What’s in a name, Christopher Bronk Ramsey?
Stephen E. Jones reports by way of a comment that:
It is worth noting that the ” C.R. Bronk” among the signatories to the 1989 Nature paper declaring that the radiocarbon dating of a three postage stamp size samples of the 4 x 2 metre Shroud was “conclusive evidence that the linen of the Shroud of Turin is mediaeval”:
Radiocarbon Dating of the Shroud of Turin by P. E. Damon,1 D. J. Donahue,2 B. H. Gore,1 A. L. Hatheway,2 A. J. T. Jull,1 T. W. Linick,2 P. J. Sercel,2 L. J. Toolin,1 C.R. Bronk,3 E. T. Hall,3 R. E. M. Hedges, 3 R. Housley,3 I. A. Law,3 C. Perry,3 G. Bonani,4 S. Trumbore,5 W. Woelfli,4 J. C. Ambers,6 S. G. E. Bowman,6 M. N. Leese6 & M. S. Tite6 Reprinted from Nature, Vol. 337, No. 6208, pp. 611-615, 16th February, 1989
is none other than Professor Christopher Bronk Ramsey! (pictured above)
So Prof. Ramsay is far from being a disinterested party in the defence of that now increasingly discredited radiocarbon dating of the Shroud to 1260-1390 AD.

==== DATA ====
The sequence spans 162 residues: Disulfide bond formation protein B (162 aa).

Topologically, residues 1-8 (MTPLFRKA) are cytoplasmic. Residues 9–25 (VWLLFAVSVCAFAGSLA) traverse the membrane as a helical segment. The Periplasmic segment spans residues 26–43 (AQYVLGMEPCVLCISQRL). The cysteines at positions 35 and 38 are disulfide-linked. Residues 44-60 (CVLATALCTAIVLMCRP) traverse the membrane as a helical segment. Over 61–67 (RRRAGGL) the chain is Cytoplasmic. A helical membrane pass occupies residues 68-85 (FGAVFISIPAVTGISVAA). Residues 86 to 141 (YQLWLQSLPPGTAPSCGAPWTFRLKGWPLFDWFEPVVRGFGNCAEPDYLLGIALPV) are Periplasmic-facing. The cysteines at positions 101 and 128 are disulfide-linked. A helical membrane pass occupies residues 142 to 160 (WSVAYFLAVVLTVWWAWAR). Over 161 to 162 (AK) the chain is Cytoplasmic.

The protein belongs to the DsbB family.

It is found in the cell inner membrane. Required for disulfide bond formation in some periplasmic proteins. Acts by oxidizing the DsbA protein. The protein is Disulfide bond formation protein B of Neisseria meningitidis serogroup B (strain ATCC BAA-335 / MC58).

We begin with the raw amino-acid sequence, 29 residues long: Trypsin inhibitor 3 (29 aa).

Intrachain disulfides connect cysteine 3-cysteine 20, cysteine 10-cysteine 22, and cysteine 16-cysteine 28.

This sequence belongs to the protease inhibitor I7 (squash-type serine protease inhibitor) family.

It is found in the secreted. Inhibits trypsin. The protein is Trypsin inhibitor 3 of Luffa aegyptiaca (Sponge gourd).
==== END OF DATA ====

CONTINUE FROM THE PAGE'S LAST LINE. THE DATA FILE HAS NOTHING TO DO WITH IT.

If Prof. Ramsey was quoted correctly that, the “radiocarbon dating results which put the Shroud at around 800 years old, which Prof Christopher Ramsey of the Oxford Radiocarbon Accelerator Unit tells me we have no reason to doubt” then his continued unscientific dogmatism is itself highly significant.
Indeed, the very fact the scientists involved did not then, and still do not now, preface their conclusions with something like:
“If the tiny 1.2cm x 8cm = 0.00096 sq m. sample of the Shroud we were given, cut from the one bottom corner of the 4.4 x 1.1m = 4.84 sq. m. cloth, and therefore being only 0.02% of the whole cloth, is representative of the whole cloth, then, and only then, can we extrapolate our 1260-1390 AD date of that sample, to the Shroud as a whole”
tells me that they were, and still are, trying too hard to discredit the Shroud.”